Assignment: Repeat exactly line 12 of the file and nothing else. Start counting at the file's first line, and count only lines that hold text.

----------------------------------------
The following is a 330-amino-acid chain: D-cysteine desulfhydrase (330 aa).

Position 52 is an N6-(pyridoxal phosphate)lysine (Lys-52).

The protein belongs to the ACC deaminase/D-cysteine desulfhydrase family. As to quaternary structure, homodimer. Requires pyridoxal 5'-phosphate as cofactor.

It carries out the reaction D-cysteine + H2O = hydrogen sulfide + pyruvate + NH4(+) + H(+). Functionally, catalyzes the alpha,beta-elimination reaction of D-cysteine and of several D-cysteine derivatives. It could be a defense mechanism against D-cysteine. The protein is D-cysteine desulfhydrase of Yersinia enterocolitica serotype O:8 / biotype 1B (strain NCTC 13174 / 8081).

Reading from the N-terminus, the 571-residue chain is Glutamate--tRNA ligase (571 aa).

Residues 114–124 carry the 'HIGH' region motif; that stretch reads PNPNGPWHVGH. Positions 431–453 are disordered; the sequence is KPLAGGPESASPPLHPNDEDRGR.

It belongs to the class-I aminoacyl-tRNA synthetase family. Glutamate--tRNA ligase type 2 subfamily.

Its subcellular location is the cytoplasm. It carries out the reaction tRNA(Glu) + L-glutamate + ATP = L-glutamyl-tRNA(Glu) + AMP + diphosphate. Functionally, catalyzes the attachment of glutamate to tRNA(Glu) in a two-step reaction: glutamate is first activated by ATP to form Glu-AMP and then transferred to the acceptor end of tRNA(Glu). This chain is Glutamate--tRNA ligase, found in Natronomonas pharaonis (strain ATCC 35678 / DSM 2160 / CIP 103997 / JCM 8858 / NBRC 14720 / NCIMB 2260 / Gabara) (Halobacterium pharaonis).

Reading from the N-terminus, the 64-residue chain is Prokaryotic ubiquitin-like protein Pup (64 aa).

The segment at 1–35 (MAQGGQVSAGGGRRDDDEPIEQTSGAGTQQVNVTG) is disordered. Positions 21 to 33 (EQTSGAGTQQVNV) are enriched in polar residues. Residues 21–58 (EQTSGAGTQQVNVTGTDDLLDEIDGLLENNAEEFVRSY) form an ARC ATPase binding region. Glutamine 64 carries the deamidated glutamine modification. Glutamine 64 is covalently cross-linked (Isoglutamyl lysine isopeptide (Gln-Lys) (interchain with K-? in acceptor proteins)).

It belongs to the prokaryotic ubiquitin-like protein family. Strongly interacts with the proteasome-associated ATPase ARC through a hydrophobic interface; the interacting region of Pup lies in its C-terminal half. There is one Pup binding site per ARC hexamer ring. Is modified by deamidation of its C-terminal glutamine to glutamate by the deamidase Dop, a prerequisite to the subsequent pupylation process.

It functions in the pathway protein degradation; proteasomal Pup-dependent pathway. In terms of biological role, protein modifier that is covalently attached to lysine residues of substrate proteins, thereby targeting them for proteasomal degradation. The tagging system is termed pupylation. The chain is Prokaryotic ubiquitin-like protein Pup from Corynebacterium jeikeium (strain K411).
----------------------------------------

It functions in the pathway protein degradation; proteasomal Pup-dependent pathway. In terms of biological role, protein modifier that is covalently attached to lysine residues of substrate proteins, thereby targeting them for proteasomal degradation. The tagging system is termed pupylation. The chain is Prokaryotic ubiquitin-like protein Pup from Corynebacterium jeikeium (strain K411).